Remembering a ''Soul''-ful TV visionary

By Kyle Anderson
Updated February 10, 2012 at 05:00 AM EST

Legendary TV producer and longtime Soul Train host Don Cornelius died in his Los Angeles home Feb. 1, in an apparent suicide. Cornelius — who had reportedly been battling dementia — was 75. He launched the syndicated Soul Train in 1971, and the show — with its small army of dancers and guests like James Brown, Aretha Franklin, Smokey Robinson, and LL Cool J — brought R&B, funk, and later hip-hop to the masses, and taught the nation how to boogie in the pre-MTV era.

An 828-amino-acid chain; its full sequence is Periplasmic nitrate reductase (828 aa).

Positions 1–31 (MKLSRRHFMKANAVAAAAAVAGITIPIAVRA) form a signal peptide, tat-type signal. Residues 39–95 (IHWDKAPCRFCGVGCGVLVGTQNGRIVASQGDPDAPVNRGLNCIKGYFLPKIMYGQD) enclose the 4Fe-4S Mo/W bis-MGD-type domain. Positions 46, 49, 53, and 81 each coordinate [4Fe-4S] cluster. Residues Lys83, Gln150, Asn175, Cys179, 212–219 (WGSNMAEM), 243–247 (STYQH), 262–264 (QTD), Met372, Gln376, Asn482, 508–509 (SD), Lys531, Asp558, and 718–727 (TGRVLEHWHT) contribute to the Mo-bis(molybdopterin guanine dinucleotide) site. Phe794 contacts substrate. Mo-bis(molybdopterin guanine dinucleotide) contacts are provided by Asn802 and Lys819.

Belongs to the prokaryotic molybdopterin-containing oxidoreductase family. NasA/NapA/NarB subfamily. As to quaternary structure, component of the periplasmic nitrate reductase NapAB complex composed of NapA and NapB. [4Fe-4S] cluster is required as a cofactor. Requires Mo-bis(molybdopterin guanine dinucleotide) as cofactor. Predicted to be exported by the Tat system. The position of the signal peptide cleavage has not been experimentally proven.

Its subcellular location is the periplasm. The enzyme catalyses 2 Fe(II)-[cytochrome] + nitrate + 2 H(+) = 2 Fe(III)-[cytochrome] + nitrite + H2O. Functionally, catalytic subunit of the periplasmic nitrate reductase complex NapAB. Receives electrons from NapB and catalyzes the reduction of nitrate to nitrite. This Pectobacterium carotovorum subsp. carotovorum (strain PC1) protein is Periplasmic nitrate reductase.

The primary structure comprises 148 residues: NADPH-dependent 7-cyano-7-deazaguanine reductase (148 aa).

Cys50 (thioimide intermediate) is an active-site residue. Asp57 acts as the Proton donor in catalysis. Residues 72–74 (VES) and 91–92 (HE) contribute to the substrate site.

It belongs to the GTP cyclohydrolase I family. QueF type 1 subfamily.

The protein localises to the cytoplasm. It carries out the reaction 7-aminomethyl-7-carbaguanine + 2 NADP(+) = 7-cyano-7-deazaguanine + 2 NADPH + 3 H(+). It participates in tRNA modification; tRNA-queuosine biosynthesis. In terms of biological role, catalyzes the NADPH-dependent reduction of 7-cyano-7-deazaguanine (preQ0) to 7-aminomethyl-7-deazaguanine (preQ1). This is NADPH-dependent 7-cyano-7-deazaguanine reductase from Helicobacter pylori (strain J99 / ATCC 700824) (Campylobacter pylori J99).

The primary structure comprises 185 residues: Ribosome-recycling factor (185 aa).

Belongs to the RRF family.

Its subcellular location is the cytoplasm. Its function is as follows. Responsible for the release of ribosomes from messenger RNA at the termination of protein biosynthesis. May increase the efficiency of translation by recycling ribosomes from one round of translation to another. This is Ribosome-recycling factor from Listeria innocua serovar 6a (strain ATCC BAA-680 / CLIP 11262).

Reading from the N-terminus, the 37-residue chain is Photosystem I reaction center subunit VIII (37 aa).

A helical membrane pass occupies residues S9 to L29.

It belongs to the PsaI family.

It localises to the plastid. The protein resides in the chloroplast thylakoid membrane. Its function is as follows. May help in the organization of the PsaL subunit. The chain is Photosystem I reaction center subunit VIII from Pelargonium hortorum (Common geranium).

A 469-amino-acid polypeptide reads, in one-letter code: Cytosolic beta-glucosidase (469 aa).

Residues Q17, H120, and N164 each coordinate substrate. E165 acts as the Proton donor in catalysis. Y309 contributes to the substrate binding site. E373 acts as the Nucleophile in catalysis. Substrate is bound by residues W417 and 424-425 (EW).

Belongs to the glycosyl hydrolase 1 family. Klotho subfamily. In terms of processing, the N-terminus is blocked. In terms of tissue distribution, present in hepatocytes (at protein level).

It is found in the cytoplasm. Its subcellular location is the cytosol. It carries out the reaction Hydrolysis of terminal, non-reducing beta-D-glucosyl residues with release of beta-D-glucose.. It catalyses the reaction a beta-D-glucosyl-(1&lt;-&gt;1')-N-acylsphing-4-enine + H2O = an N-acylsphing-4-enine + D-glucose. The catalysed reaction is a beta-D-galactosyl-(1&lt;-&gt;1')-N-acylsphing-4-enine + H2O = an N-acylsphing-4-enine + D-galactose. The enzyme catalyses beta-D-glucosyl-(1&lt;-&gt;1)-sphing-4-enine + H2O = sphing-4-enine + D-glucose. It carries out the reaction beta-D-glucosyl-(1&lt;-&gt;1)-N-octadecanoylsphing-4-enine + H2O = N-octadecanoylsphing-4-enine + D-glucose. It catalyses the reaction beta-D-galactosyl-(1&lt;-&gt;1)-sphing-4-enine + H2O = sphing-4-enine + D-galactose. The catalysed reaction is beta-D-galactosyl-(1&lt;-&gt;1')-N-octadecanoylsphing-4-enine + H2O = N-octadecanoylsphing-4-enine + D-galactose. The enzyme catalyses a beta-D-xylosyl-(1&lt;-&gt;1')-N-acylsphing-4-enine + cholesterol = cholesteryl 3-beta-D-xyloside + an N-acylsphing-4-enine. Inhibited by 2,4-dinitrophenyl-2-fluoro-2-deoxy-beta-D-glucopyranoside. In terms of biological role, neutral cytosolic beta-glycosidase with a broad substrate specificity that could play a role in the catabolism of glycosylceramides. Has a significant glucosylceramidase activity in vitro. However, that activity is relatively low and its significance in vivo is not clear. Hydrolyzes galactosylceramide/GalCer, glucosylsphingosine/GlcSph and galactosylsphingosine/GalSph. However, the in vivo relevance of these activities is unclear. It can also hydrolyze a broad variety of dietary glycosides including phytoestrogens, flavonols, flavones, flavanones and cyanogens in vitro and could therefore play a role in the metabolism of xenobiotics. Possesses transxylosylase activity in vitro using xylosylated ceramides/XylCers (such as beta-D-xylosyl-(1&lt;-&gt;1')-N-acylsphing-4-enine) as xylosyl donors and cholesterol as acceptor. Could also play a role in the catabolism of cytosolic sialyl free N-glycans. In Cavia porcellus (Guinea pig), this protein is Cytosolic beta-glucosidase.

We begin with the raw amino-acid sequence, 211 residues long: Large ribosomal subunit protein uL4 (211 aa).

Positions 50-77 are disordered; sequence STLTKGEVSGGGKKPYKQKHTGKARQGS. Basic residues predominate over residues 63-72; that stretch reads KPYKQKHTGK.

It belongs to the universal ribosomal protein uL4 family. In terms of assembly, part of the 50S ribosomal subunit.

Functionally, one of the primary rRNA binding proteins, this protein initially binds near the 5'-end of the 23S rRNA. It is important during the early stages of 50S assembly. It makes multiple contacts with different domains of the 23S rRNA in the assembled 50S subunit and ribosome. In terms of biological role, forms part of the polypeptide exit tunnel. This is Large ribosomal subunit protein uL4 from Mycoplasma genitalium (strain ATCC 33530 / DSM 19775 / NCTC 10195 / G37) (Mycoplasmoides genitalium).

Cornelius, who also founded the Soul Train Awards in 1987, leaves a legacy as both an influential entertainer and an entrepreneur. ”[He] was a pioneer, an innovator, and a trailblazer,” Earvin ”Magic” Johnson, basketball legend and Soul Train Holdings chairman, said in a statement. ”He was the first African-American to create, produce, host, and more importantly, own his own television show.” In a fitting tribute, nearly 100 performers descended on New York City’s Times Square Feb. 4 to re-create Soul Train‘s signature dance line. It was the perfect farewell to a true TV icon: a flash mob fueled by funky grooves and fresh memories.